Doctor released young men from service for bribes

Joosep Värk
, reporter
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Photo: Meelis Meilbaum / Virumaa Teataja

It is probable that most past and current conscripts have heard stories of how a seemingly healthy and athletic young man has turned out to be unsuitable for service in the armed forces.

While there is hardly in any reason to doubt the fact that the large number of unsuitable candidates points to the poor physical condition of young men in Estonia, the case of a doctor charged by the public prosecutor's office last Friday proves there is merit to rumors as well: doctors willing to diagnose illnesses people might not have in exchange for money are out there.

The physician in question worked in Tallinn and Harju County medical institutions where several hundred euros and talk of „frequent headaches“ was enough for a diagnosis that could help one escape compulsory military service in the medical assessment committee in 2011-2014.

Some were released from service right away, while others had to settle for extensions and use the doctor's services for several consecutive years.

While specifics of diagnoses make it impossible to say in hindsight whether the young men had cause to be correspondingly diagnosed, charges suggest they paid for them anyway. The physician was therefore charged with accepting of bribes.

Surprisingly enough, the neurologist in question is not the main character of this story. The doctor worked with several people who kept finding young men looking to avoid military service. One of the latter can in hindsight be identified as the principal supplier.

Services offered online

Their cooperation took place between 2011 and 2014. Clients found their way to the middleman through mutual acquaintances, but also through websites and an online forum where the man advertised the service. It is impossible to determine how much money the scheme made for its organizers; however, case prosecutor Steven-Hristo Evestus said the usual fee ranged from a few hundred to several thousand euros depending on the number of middlemen involved.

The primary middleman met with clients and took their money to the physician. While he later moved abroad, this did little to hinder his activities. Rather the opposite was true as the man ceased his cooperation with the doctor and began to falsify documents himself from 2014. He falsified a doctor's signature and diagnoses on people's medical records.

For the scheme to work, he needed middlemen in Estonia to exchange falsified documents for money. One, who had used the same scheme to shirk military service, has been charged with mediating bribes today. The investigation also looked at the primary middleman's parents who transported document envelopes received from abroad.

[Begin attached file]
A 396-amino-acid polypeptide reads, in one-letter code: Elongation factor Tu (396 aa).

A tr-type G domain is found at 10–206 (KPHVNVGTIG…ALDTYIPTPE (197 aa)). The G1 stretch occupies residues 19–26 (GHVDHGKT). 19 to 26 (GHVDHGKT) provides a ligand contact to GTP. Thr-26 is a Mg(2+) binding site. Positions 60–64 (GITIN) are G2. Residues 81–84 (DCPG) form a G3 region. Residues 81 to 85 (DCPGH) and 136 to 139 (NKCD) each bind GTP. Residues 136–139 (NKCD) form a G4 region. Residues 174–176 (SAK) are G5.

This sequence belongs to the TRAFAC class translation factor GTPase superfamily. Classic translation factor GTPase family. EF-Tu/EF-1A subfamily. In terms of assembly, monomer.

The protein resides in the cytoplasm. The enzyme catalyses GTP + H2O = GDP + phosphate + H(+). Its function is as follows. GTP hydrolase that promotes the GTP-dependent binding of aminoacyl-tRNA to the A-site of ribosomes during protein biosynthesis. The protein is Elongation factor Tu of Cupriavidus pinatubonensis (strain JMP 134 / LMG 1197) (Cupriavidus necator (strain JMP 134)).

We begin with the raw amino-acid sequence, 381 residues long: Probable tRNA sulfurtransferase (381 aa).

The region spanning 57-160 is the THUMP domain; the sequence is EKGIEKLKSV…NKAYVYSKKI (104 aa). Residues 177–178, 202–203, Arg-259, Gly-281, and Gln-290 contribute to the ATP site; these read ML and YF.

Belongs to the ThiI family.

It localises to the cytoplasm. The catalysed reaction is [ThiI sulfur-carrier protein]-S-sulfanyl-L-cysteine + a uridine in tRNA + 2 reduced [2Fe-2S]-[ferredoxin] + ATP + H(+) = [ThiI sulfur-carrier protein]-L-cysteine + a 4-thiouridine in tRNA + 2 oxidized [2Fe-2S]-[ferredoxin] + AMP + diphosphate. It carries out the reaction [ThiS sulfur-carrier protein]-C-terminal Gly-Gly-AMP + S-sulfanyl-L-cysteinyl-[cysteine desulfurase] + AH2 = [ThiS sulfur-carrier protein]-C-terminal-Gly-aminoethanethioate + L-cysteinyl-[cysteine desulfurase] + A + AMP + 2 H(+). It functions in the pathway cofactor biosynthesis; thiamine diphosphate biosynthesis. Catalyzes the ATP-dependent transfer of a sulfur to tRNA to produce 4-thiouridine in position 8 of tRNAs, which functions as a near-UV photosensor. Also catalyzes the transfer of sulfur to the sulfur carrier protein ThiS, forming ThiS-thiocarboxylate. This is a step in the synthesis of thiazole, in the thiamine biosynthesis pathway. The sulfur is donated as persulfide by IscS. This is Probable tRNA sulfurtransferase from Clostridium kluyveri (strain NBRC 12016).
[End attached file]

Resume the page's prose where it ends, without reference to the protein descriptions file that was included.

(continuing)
Evestus did not charge the parents due to lack of public interest to prosecute. „As they had been law-abiding citizens their whole lives who had become involved in their son's scheme, I decided to close their case due to lack of public interest, which still leaves them with financial obligations to the state,“ the prosecutor said.

The same solution was used in the case of young men who had offered bribes. „They had no prior punishments. They were all interrogated and offered up everything they knew about the scheme. Their financial obligations do not exceed €1,000,“ Evestus explained. The prosecution has forwarded the young men's information to the Estonian Defense Resources Agency, meaning they will have to report to the medical assessment committee again.

The fourth person to be charged was the dishonest doctor's son who also kept in touch with the mediators and took bribes to his father.

Agency suspected fraud

The one of a kind case in recent years started with a tip of the doctor's dishonest practices, said head of the Corruption Crime Bureau of the Central Criminal Police Mati Ombler.

The defense resources agency's PR Adviser Anne Osvelt said that while they also reported the activities of the doctor, a criminal investigation was already underway based on a tip from another citizen by then. „The agency suspected some of the medical certificates might be falsified,“ Osvelt said. She added that the agency has not harbored such doubts concerning other doctors.

Osvelt said that conscription decisions based on falsified certificates have largely been reviewed by today, while some are still in the making. „If their health indicators are in order, they will be called up for military service,“ Osvelt said.

The agency will not, however, be able to summon men who have turned 28 in the meantime as the law provides no such possibility.